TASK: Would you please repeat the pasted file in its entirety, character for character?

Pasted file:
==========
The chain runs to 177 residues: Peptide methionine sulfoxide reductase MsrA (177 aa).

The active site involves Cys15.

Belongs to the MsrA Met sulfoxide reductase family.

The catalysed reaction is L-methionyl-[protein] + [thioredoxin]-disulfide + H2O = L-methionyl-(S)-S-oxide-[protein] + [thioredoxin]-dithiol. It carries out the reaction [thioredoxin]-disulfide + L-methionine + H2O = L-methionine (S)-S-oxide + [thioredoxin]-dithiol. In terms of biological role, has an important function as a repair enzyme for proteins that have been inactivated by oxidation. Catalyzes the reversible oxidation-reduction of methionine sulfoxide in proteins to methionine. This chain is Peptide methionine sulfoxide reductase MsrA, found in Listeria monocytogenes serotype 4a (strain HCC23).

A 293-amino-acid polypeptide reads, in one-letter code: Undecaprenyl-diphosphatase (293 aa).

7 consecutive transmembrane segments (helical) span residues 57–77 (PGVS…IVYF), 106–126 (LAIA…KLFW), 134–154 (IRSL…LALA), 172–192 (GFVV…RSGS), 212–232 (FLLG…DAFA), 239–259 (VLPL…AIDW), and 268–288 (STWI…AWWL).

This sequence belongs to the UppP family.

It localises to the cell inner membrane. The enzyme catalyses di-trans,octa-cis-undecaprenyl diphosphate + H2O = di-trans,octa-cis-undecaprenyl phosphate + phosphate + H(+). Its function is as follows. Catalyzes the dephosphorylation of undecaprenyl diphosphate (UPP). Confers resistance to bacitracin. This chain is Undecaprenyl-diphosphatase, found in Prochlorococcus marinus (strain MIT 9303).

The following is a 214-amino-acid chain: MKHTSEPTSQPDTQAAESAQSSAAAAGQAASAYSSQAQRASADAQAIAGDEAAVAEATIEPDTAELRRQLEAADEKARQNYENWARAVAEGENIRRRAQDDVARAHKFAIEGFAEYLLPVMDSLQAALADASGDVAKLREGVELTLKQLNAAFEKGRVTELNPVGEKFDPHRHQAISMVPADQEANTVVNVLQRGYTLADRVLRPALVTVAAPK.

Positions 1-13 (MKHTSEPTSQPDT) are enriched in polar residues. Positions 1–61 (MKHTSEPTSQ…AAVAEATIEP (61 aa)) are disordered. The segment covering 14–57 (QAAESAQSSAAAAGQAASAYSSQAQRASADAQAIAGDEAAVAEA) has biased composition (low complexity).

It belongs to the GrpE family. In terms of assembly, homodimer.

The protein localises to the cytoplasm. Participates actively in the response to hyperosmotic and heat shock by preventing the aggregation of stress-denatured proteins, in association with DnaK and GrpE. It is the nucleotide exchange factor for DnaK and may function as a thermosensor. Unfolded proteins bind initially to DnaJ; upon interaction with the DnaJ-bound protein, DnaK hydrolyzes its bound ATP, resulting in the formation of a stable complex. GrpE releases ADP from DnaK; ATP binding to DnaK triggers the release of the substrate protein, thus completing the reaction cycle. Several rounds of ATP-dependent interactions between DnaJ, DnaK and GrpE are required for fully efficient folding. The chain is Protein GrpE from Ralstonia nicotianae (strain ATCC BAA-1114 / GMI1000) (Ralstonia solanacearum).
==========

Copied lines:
The chain runs to 177 residues: Peptide methionine sulfoxide reductase MsrA (177 aa).

The active site involves Cys15.

Belongs to the MsrA Met sulfoxide reductase family.

The catalysed reaction is L-methionyl-[protein] + [thioredoxin]-disulfide + H2O = L-methionyl-(S)-S-oxide-[protein] + [thioredoxin]-dithiol. It carries out the reaction [thioredoxin]-disulfide + L-methionine + H2O = L-methionine (S)-S-oxide + [thioredoxin]-dithiol. In terms of biological role, has an important function as a repair enzyme for proteins that have been inactivated by oxidation. Catalyzes the reversible oxidation-reduction of methionine sulfoxide in proteins to methionine. This chain is Peptide methionine sulfoxide reductase MsrA, found in Listeria monocytogenes serotype 4a (strain HCC23).

A 293-amino-acid polypeptide reads, in one-letter code: Undecaprenyl-diphosphatase (293 aa).

7 consecutive transmembrane segments (helical) span residues 57–77 (PGVS…IVYF), 106–126 (LAIA…KLFW), 134–154 (IRSL…LALA), 172–192 (GFVV…RSGS), 212–232 (FLLG…DAFA), 239–259 (VLPL…AIDW), and 268–288 (STWI…AWWL).

This sequence belongs to the UppP family.

It localises to the cell inner membrane. The enzyme catalyses di-trans,octa-cis-undecaprenyl diphosphate + H2O = di-trans,octa-cis-undecaprenyl phosphate + phosphate + H(+). Its function is as follows. Catalyzes the dephosphorylation of undecaprenyl diphosphate (UPP). Confers resistance to bacitracin. This chain is Undecaprenyl-diphosphatase, found in Prochlorococcus marinus (strain MIT 9303).

The following is a 214-amino-acid chain: MKHTSEPTSQPDTQAAESAQSSAAAAGQAASAYSSQAQRASADAQAIAGDEAAVAEATIEPDTAELRRQLEAADEKARQNYENWARAVAEGENIRRRAQDDVARAHKFAIEGFAEYLLPVMDSLQAALADASGDVAKLREGVELTLKQLNAAFEKGRVTELNPVGEKFDPHRHQAISMVPADQEANTVVNVLQRGYTLADRVLRPALVTVAAPK.

Positions 1-13 (MKHTSEPTSQPDT) are enriched in polar residues. Positions 1–61 (MKHTSEPTSQ…AAVAEATIEP (61 aa)) are disordered. The segment covering 14–57 (QAAESAQSSAAAAGQAASAYSSQAQRASADAQAIAGDEAAVAEA) has biased composition (low complexity).

It belongs to the GrpE family. In terms of assembly, homodimer.

The protein localises to the cytoplasm. Participates actively in the response to hyperosmotic and heat shock by preventing the aggregation of stress-denatured proteins, in association with DnaK and GrpE. It is the nucleotide exchange factor for DnaK and may function as a thermosensor. Unfolded proteins bind initially to DnaJ; upon interaction with the DnaJ-bound protein, DnaK hydrolyzes its bound ATP, resulting in the formation of a stable complex. GrpE releases ADP from DnaK; ATP binding to DnaK triggers the release of the substrate protein, thus completing the reaction cycle. Several rounds of ATP-dependent interactions between DnaJ, DnaK and GrpE are required for fully efficient folding. The chain is Protein GrpE from Ralstonia nicotianae (strain ATCC BAA-1114 / GMI1000) (Ralstonia solanacearum).